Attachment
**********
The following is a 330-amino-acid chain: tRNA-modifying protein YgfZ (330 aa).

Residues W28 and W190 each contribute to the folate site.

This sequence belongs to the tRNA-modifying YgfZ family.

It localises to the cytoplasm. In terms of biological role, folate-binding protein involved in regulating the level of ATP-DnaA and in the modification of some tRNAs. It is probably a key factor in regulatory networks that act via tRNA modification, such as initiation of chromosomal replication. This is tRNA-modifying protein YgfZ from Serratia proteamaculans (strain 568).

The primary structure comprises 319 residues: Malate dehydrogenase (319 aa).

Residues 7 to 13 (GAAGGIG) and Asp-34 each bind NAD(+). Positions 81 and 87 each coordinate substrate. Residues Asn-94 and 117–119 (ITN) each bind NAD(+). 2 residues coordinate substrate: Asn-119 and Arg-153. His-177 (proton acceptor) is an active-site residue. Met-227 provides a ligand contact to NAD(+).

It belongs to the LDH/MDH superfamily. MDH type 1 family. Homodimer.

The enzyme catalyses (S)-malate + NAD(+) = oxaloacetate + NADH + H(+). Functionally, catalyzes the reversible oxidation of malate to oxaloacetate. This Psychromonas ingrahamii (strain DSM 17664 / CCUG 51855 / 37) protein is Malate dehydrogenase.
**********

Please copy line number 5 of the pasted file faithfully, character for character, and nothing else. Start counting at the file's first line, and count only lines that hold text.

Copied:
The primary structure comprises 319 residues: Malate dehydrogenase (319 aa).